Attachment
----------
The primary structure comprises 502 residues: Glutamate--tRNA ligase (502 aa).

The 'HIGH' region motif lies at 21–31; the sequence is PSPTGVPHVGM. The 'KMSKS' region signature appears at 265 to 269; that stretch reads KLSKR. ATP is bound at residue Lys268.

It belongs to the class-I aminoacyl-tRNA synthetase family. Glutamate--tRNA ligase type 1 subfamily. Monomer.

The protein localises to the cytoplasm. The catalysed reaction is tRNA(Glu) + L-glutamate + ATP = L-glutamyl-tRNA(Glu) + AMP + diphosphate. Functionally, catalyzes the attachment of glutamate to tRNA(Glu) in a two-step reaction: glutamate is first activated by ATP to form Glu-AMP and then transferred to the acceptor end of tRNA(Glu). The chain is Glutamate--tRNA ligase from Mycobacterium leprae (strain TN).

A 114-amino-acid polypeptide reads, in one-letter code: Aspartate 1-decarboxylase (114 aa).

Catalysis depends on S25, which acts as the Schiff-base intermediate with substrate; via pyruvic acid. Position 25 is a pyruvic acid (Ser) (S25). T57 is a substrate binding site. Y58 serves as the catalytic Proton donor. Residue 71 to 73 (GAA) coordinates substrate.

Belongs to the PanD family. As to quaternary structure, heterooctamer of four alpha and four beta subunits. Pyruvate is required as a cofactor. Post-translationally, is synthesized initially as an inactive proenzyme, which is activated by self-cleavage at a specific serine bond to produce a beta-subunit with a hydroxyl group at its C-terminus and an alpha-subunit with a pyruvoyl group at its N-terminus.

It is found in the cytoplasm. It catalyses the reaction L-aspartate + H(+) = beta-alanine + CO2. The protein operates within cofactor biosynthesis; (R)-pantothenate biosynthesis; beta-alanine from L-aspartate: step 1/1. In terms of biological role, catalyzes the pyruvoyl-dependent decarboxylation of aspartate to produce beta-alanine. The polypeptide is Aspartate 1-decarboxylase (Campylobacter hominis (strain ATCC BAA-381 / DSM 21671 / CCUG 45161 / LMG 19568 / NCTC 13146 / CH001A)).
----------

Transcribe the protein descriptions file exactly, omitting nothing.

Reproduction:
The primary structure comprises 502 residues: Glutamate--tRNA ligase (502 aa).

The 'HIGH' region motif lies at 21–31; the sequence is PSPTGVPHVGM. The 'KMSKS' region signature appears at 265 to 269; that stretch reads KLSKR. ATP is bound at residue Lys268.

It belongs to the class-I aminoacyl-tRNA synthetase family. Glutamate--tRNA ligase type 1 subfamily. Monomer.

The protein localises to the cytoplasm. The catalysed reaction is tRNA(Glu) + L-glutamate + ATP = L-glutamyl-tRNA(Glu) + AMP + diphosphate. Functionally, catalyzes the attachment of glutamate to tRNA(Glu) in a two-step reaction: glutamate is first activated by ATP to form Glu-AMP and then transferred to the acceptor end of tRNA(Glu). The chain is Glutamate--tRNA ligase from Mycobacterium leprae (strain TN).

A 114-amino-acid polypeptide reads, in one-letter code: Aspartate 1-decarboxylase (114 aa).

Catalysis depends on S25, which acts as the Schiff-base intermediate with substrate; via pyruvic acid. Position 25 is a pyruvic acid (Ser) (S25). T57 is a substrate binding site. Y58 serves as the catalytic Proton donor. Residue 71 to 73 (GAA) coordinates substrate.

Belongs to the PanD family. As to quaternary structure, heterooctamer of four alpha and four beta subunits. Pyruvate is required as a cofactor. Post-translationally, is synthesized initially as an inactive proenzyme, which is activated by self-cleavage at a specific serine bond to produce a beta-subunit with a hydroxyl group at its C-terminus and an alpha-subunit with a pyruvoyl group at its N-terminus.

It is found in the cytoplasm. It catalyses the reaction L-aspartate + H(+) = beta-alanine + CO2. The protein operates within cofactor biosynthesis; (R)-pantothenate biosynthesis; beta-alanine from L-aspartate: step 1/1. In terms of biological role, catalyzes the pyruvoyl-dependent decarboxylation of aspartate to produce beta-alanine. The polypeptide is Aspartate 1-decarboxylase (Campylobacter hominis (strain ATCC BAA-381 / DSM 21671 / CCUG 45161 / LMG 19568 / NCTC 13146 / CH001A)).